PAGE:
The conversation on my neighbor’s front porch is so animated the mosquitoes have trouble lighting on us.
My daughter Katie and I have stopped while walking the dog to say hello to a friend, which seemed like a good idea before the possibility of malaria evinced itself.
Bug spray, anyone?
No matter. My neighbor, Lisa, has questions about the current state of social life for high school girls. Her only daughter will be a freshman in the fall, while my eldest daughter graduated a year ago. This makes Katie an expert on the subject.
Lisa is worried. Already she sees her daughter’s friends changing — acting more worldly and sophisticated than she thinks is appropriate for 14-year-olds. She’s concerned about protecting her daughter’s innocence against the peer pressure to grow up too fast.
Based on our experience, her concerns are not unfounded.
“I’m not going to lie,” Katie tells Lisa. “The girls in high school can seem scary. I remember my freshman year, some girls showed up drunk at the very first dance, and I was shocked. But I just kept my distance and stuck with my group. My friends were all good girls — and they still are.”
Katie paints a positive picture of high school as a self-proclaimed “good girl,” and Lisa hopes her own daughter will follow my daughter’s example. She’s relieved to hear that it’s still possible to make it through high school without partying, hooking up or becoming a serial girlfriend.
There’s just one caveat: “Of course, I’ve still never been on a date,” Katie admits.
Lisa is shocked.
In truth, everyone who hears this is shocked. Katie is beautiful, articulate, fun and friendly — and I don’t care if I am her mother, it’s true.
Sadly, those qualities aren’t likely to attract a guy these days: Being a good girl seems to have consequences.
Author Wendy Shalit’s new book, “The Good Girl Revolution: Young Rebels with Self-Esteem and High Standards” (Random House), brilliantly explores the cultural conundrum my daughter is experiencing.
This is a book — and a movement — whose time has come.
“I wanted to showcase a new generation of role models beyond Paris Hilton and Britney Spears, to get people thinking about — and talking about — girls who represent something deeper. There are so many amazing young women out there, but all you usually see in the media is the exhibitionists,” Ms. Shalit says.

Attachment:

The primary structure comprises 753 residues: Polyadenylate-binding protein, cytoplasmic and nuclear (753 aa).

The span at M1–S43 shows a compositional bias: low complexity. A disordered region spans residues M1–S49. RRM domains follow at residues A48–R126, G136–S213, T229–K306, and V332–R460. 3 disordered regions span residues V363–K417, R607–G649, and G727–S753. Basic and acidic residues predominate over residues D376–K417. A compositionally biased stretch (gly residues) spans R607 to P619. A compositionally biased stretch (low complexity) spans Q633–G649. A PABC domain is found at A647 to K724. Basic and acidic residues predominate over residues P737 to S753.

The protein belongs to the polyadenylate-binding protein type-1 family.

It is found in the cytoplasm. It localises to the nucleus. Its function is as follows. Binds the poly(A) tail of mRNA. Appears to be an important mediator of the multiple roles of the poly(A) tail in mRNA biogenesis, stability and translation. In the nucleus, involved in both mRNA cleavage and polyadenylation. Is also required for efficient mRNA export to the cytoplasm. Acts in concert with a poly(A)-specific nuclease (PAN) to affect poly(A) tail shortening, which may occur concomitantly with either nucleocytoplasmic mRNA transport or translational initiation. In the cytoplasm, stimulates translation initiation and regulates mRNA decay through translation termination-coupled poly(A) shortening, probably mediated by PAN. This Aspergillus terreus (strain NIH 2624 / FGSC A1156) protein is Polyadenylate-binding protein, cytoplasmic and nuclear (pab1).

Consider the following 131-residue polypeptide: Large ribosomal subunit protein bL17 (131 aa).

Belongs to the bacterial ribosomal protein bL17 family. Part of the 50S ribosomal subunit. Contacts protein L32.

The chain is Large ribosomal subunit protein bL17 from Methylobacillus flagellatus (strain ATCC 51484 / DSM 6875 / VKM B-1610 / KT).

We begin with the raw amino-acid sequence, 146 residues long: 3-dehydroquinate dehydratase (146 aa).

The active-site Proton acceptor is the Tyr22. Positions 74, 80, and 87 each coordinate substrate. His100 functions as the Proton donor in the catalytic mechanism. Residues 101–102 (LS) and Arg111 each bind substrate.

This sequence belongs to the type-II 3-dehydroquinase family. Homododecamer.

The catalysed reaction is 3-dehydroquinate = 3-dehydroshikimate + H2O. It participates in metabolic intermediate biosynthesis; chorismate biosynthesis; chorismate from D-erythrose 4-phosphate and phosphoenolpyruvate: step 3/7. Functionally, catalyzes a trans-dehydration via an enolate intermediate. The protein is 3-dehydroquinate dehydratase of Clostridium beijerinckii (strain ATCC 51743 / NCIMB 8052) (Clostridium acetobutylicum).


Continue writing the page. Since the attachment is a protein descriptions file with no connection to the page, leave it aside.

Of course, celebrity role models of the “bad girl” variety are only part of the problem. Ms. Shalit explains a host of reasons why today’s hypersexuality and bold attitudes have permeated girl world, from the pathetically trashy Bratz dolls to parents and teachers who pressure girls to vamp it up just to fit in.
As the mother of three daughters, I’m grateful that Ms. Shalit has recast “good girls” as powerful and self-possessed. Rather than feel sheepishly awkward about admitting they don’t date, I want my girls to feel proud that their authentic self-esteem and high standards are worth honoring.
Of course, it’s hard to ignore the irony here: In our culture, it’s hopelessly uncool to be good, while being a “bad girl” is both normal and expected.
Mosquitoes notwithstanding, I take the time to reassure my neighbor that not every high school girl morphs into a tart for the sake of popularity and social status.
“You’ll have some challenging experiences, and it’s a good idea to go into the next four years knowing that it won’t always be easy. But raising good girls is entirely possible and worth the effort.”
Then again, if it gets discouraging for Lisa and her daughter, I know just the book to recommend.